Getty Images/iStockphoto

The data team-IT operations divide delays data delivery

Extended delays in the data delivery process aren't just inconvenient; they're a hindrance to business success that data teams and IT operations must solve together.

Modern IT runs on data -- and there's a lot of it to manage.

In fact, there's so much data to manipulate and analyze that organizations have created a specific team of data engineers and data scientists. Unfortunately, even in DevOps environments, that data team often operates independently -- a separation that can harm the entire business, not just the IT department.

This issue stretches beyond business intelligence: It's a data team issue and, by extension, an IT operations problem. This collaboration, called DataOps, brings together data engineers, data scientists and IT operations teams, who inevitably form the bridge between users' requests and the data team's fulfillment.

We met with Mike Leone, analyst at Enterprise Strategy Group with expertise in data platforms, data analytics and AI and author of ESG's "Data Initiatives Spending Trends for 2022" study, to discuss data, DataOps and the challenges of getting data to those who need it really, really fast.

Author's note: This interview has been edited for clarity and brevity.

You've got the data point, '52% of organizations say it takes at least a day for end users to have access to a newly requested data set.' You have said it's a business intelligence issue, but this is also effectively a deployment situation, right?

Mike Leone: A BI [business intelligence] platform serves as an entry point for business analysts and folks doing some quick data analysis.

And there are systems that are tightly integrated to get the data from where it's generated, or where it's stored, to that platform. There are technology solutions, services that need to be stitched together to have a high-performing data pipeline get to where it needs to be.

On top of that, you need components of governance and security to ensure trust -- to make sure the right people are accessing the data they're supposed to -- and not the other way around. There are different teams involved. There's data engineers, there are application development teams, and, interestingly enough, the persona that an end user goes to by default -- if they want to add a new data set -- is actually IT.

So, 58% of respondents to the survey said, 'If I need a new data set, the IT team is the team that I will reach out to for that support.' You hear so much about data engineers and data scientists, but IT is being asked to extend their skills [to support] BI platforms -- which are not normally under their purview -- but also to support all these end users that crave data.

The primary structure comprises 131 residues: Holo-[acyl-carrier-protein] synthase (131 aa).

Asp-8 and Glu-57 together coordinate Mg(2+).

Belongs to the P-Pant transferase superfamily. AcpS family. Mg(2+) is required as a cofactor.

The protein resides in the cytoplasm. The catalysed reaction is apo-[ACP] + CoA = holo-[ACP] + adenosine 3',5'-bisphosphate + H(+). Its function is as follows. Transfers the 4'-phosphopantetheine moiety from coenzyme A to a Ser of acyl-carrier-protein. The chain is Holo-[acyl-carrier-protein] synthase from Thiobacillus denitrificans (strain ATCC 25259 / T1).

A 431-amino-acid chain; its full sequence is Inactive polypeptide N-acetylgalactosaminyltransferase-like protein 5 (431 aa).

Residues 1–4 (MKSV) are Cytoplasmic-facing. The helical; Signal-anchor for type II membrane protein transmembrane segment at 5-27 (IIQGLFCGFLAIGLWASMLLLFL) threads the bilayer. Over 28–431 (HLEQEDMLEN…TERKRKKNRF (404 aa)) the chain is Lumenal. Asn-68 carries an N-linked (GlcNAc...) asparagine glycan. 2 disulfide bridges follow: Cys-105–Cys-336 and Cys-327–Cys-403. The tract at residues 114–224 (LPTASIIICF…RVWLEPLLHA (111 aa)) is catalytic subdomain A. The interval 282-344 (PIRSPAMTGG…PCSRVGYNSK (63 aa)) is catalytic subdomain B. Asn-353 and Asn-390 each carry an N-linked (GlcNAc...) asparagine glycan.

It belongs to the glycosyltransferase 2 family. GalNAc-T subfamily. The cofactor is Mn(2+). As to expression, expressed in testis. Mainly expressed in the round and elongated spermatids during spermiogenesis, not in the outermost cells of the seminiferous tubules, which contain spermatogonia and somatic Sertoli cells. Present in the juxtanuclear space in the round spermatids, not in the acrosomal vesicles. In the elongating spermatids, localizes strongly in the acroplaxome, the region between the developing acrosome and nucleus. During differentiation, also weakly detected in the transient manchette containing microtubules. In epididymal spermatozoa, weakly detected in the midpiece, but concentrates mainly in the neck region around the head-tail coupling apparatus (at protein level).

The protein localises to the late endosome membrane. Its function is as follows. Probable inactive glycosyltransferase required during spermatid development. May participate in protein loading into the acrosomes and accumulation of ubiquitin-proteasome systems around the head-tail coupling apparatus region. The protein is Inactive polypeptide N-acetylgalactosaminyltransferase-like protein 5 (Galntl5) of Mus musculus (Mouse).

Image features two lists that compare data scientist and data engineer roles via: main duties; main programming languages; main tools; other necessary skills.
Data scientist vs. data engineer

Do you separate data science teams from the IT teams?

Leone: For the most part, data science teams and IT teams are notoriously independent. And what we find is that the more those two teams collaborate from the start of projects, where they're discussing business objectives and ideas and working together, it's more beneficial to the business. …

But the good news is that organizations are starting to better integrate those two teams.

Do you think DataOps is more relevant or, perhaps, accurate pairing for connecting IT and data science teams than you would say DevOps is?

Leone: Traditionally, you hear 'DevOps:' It's IT teams, it's developers -- they're working together [to build] these applications in an Agile way.

So, DataOps. It's kind of a misconception that DataOps [is] just DevOps for data. [DataOps is] an entry point for data engineers -- not even the data science teams. These are data engineers that are doing data integration and ETL [extract, transfer and load] processes and working with IT to ensure that data and analytics capabilities are available to the business. There are components of software development and CI/CD, but often that is associated with the codes and scripts that those data engineering teams use to make sure that data is available to the right folks or the right tools.

Does the data team send its accumulated data to IT operations to perform log management and various automated analysis-type activity?

Leone: Today, log management vendors -- the Splunks of the world -- are tying themselves to DataOps because it's operational data and comes directly from the infrastructure components within IT.

It's predictable in the sense that, [for example], CPU utilization is a defined number that can only be from zero to 100%. Data engineers have not gotten involved with moving that kind of data and making it available for IT.